Conservationists race to save Hawaiian kiwikiu honeycreeper

By Joshua Rapp Learn

A researcher attaches a transmitter to a kiwikiu, or Maui parrotbill, which are endemic to Maui, Hawaii.
©Zach Pezzillo c/o Maui Forest Bird Recovery Project

A Hawaiian bird endemic to Maui is running out of chances after avian malaria scuttled a recent translocation attempt in a remote area of the island.

“The best chance for these guys was to start building new habitat and translocate them to a new area,” said Hanna Mounce, the coordinator of the Maui Forest Bird Recovery Project. But a rash of warmer than usual weather may have contributed to an influx of avian malaria-carrying mosquitoes in an area previously believed to be free of the disease due to its altitude.

The kiwikiu (Pseudonestor xanthophrys), also known as the Maui parrotbill, is listed as endangered by the U.S. Fish and Wildlife Service. As recently as several months ago, researchers believed about 300 individuals were left in the world, captive or wild.

“The bottom line is they are absolutely going extinct where they are. We know that they are rapidly declining. We know that we can’t manage them there,” Mounce said.

In October, the MFBRP worked with partners in the American Bird Conservancy, San Diego Zoo Global, U.S. Fish and Wildlife Service, and the Hawaii Department of Land and Natural Resources on a translocation project to bring captive birds, plus a few wild birds from a suffering population in Hanawi Natural Area Reserve, to a new area they thought should free from some of the problems that have contributed to the species’ decline.

Kiwikiu numbers have declined rapidly due to a mixture of avian malaria and problems caused by invasive plants and wildlife. ©Bret Mossman c/o Maui Forest Bird Recovery Project

These Hawaiian honeycreepers traditionally lived in dryer forests on slopes in Maui at altitudes of 500 feet and higher. The birds feed on insects they dig out of native Hawaiian trees, but they suffer from habitat loss and introduced disease, avian malaria, which was introduced to the state in the 1800s. Invasive plants also contribute to habitat loss and invasive predators like rats (Rattus rattus) and cats (Felis catus) kill the birds.

The translocation project moved seven wild birds and a half-dozen more from captive populations from San Diego Zoo Global into the fenced Nakula Natural Area Reserve on the leeward side of the island where conservationists had been working to restore native wildlife conditions. The area was thought to be ideal, especially because of its altitude. Conservationists believed that anything above 5,000 feet should be relatively free from the mosquitoes that carry avian malaria, validated through pre-release mosquito and disease surveys.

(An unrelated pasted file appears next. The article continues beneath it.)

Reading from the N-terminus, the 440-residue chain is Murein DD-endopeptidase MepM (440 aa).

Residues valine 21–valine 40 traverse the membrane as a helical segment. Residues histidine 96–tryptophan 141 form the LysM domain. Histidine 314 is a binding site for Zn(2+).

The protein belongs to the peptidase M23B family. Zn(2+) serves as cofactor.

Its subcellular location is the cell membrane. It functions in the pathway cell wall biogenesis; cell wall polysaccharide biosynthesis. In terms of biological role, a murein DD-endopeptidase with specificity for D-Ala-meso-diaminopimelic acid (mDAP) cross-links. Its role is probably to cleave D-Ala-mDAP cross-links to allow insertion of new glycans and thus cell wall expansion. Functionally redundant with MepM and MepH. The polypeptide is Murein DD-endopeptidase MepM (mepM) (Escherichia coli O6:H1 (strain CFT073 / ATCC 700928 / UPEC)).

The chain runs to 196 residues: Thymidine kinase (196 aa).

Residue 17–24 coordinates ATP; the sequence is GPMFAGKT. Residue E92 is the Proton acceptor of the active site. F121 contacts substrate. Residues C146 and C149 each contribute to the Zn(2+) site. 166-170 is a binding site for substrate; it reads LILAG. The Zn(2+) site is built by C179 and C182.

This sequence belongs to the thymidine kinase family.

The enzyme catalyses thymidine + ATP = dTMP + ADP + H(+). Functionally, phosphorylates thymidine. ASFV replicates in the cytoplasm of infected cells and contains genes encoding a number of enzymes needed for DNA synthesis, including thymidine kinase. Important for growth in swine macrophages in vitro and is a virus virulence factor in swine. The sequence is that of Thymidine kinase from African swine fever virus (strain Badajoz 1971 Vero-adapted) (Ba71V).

The problem was that 2019 had seen particularly warm weather that seems to have allowed the mosquitoes to increase their range. “Basically, it looks like the warm weather in the past year has brought the disease level much higher than it was before,” Mounce said. “There’s nothing that we can do with the current tools available to mitigate the additional threats acting on them.”

As a result, nearly all of the kiwikiu birds that were translocated to this area died. Only one male known is known be alive in the area and another’s current state is unknown since its transmitter stopped working.

The trouble with reintroduction projects aren’t unique to these birds. A recent study found that reintroduction or translocation projects often fail due to a number of different issues.

“Translocations are risky and often things happen that are unforeseen,” Mounce said.

Hanna Mounce in a pre-release aviary with a kiwikiu intended for translocation. ©Zach Pezzillo c/o Maui Forest Bird Recovery Project

She said the bird population in the Hanawi reserve they were taken from were rapidly declining and at least this gave them a chance, but the results are still very unfortunate.

“Those birds were going to die anyway, but it’s very shocking when it basically happens in your hands,” she said.

More recent surveys suggest the birds’ numbers may be even lower than previously thought, with only 50 to 100 individuals, including a few in captivity.

But Mounce believes there is still hope now that wildlife managers have learned from recent issues. Habitat above 6,000 feet is still believed to be free from malaria-carrying mosquitoes, which may provide the birds some solace.

After this setback, researchers are speeding efforts to control the mosquitoes using a cutting edge technique involving releasing mosquitoes carrying incompatible strains of a natural bacteria called Wolbachia. This would reduce the mosquitoes’ ability to breed and transmit disease.

Mounce said the good news is the birds’ distress has drawn more attention, which could mean more conservation money and action.

“The silver lining at the moment is that many people are paying attention,” Mounce said, adding that conservationists are now bringing more of the vulnerable birds into protected areas while the mosquito issue is being worked out.

Joshua LearnJoshua Rapp Learn is a science writer at The Wildlife Society. Contact him at jlearn@wildlife.org with any questions or comments about his article.

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